Skip to content

Victorian Postdoctoral Research Fellowships

Funding of up to $300,000 over three years to employ a Victorian Postdoctoral Research Fellow.

Program Overview

The Victorian Government has provided funding of up to AU$300,000 over three years to fund a Victorian university, research institute or company to employ a Victorian Postdoctoral Research Fellow.

Five fellowships were awarded in the 2015 round.

There is no further funding round for this program.

Victorian Postdoctoral Research Fellows – 2015

The Victorian Postdoctoral Research Fellowship program aims to provide outstanding young researchers with overseas experience coupled with a strong incentive to return to Victoria to consolidate their careers.

The five 2015 Fellows were awarded their fellowships by Victoria's Lead Scientist Dr Leonie Walsh, on Thursday 23 July.

 Dr Leonie Walsh and Dr Jing Ren  Adam Chrimes and Jing Ren Dr Leonie Walsh and Dr Adam Chrimes  Dr Leonie Walsh and Mr Michael Lee

Adam Chrimes

Dr Adam Chrimes – RMIT University:  ETH Zurich, Switzerland 

Dr Adam Chrimes is investigating the micro-scale chemical interactions between cells during the production of biofuel. His research will use optical microscopy to observe the 'fingerprint' of each chemical constituent. Dr Chrimes is aiming, through his research, to develop a better understanding of the limits of biofuel production. Dr Chrimes is at RMIT University's Centre for Advanced Electronics and Sensors and will spend two years at the ETH in Zurich.






Luke Kelly

Dr Luke Kelly – University of Melbourne, Centre for Ecological Research and Forestry - Spain 

With the increased frequency and intensity of wild fires threatening the biodiversity of our forests, Dr Kelly's research aims to improve our capacity to better manage fire. Collaborating with CREAF in Spain this project will build on cutting-edge techniques to develop a suite of models and tools to design and evaluate alternative fire management strategies. Find Luke on Twitter. Visit the lab in Melbourne.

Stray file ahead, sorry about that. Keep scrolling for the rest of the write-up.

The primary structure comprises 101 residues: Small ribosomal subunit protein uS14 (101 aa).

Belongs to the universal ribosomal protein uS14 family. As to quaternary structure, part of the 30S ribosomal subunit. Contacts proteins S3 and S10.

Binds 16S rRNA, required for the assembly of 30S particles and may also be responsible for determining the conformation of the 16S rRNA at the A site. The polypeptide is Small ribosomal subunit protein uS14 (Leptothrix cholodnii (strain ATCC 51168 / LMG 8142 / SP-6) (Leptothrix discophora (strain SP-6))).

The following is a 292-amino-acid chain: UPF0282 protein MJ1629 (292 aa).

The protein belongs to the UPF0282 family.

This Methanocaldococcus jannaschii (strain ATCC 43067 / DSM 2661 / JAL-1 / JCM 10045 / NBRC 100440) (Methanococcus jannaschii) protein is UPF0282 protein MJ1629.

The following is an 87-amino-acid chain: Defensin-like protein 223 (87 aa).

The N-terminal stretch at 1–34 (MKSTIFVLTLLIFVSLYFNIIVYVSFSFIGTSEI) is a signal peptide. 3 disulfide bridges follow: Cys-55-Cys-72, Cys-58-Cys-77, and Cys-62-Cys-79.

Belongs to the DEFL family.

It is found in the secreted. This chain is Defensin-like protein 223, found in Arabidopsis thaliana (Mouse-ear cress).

Kay Morgan

Dr Kaye Morgan – Monash University, Technische Universitat Munich (TUM) - Germany 

Combining a new x-ray imaging capability developed at the Australian Synchrotron in Melbourne with x-ray scattering expertise at the TUM, Dr Morgan's research aims to develop non-invasive and fast soft-tissue x-ray imaging for treatments of diseases of the airways. Realising these imaging capabilities on a compact x-ray source will improve access for researchers and provide a step towards a clinical imaging tool. Find Kaye on Twitter. 







Jing Reng

Dr Jing Ren – University of Melbourne; University of California, Santa Barbara (UCSB), US 

Dr Ren's project aims to develop new generation polymer nanomaterials for safe, flexible, impact-resistant and recyclable high-efficiency energy storage units, capable of powering devices from electric cars to medical implants. This collaboration will bring the Hawker/UCSB's essential building-block nanomaterials together with University of Melbourne's research platform to develop a next-generation battery system.








Dr Phuc Ung

Dr Phuc Ung – Monash Institute of Pharmaceutical Sciences (MIPS), University of Zurich (UZH), Switzerland 

Dr Ung's project is a collaboration between MIPS and UZH that aims to develop safe, non-invasive light activated compounds for the diagnosis and treatment of cancers. These compounds have the advantage of providing both the diagnosis and therapy in a single molecule, while offering significantly more accurate cancer detection, and are intrinsically safer because they use a harmless, localised light treatment.

Close quick view window